The shooter's translation of what he is shooting is what dictates directly the finished style of the show when it emerges from edit. This doesn't mean using "outs" to shift a sequnece along, but rather a conscious effort by the cameraman to create different senses and styles for the completed program in the field and in the heat of the moment.
In effect what this means is that the lens becomes an extension of the eye, and the style of the show dictates how the content is seen. If the show requires a sense of chaos and realism, then this should be consciously aquired through deliberate and confident use of the camera. If the show is monumental and languid, then this should come from the lens, not post effects or mood creation.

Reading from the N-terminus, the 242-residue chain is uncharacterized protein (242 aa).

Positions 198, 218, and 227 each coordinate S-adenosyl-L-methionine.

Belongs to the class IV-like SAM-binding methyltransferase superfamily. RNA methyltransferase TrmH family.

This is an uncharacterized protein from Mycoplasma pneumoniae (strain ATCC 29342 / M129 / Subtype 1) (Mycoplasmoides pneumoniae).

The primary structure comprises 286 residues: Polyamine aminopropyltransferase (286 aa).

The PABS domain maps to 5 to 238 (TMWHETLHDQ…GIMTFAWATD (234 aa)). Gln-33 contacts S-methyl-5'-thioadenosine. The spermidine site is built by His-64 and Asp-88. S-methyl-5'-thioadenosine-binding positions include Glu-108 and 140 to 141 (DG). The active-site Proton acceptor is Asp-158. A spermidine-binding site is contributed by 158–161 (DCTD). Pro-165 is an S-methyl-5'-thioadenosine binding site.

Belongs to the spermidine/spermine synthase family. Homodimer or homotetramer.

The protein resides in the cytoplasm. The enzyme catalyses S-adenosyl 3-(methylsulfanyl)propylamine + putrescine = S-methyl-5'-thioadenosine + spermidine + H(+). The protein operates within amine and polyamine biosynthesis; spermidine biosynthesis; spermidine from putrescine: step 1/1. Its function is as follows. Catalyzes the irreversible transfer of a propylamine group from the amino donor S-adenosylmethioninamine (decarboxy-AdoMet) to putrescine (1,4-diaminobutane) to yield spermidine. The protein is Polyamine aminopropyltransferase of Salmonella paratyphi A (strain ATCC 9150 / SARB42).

Recently a couple of styles have been required (among others), and even stock libraries are looking for more varied ways to illustrate the mundane.
1. The lens as the eye, cameraman in character
2. Time & the environment
3. The presenter in realtime 3D
4. Landscape in monument
5. Lit interviews, intimate stories in the first person
This is what sets cameramen apart, understanding the style, translating it into a range of techniques, and applying these with confidence in the field without jeopardising the value of this as stock.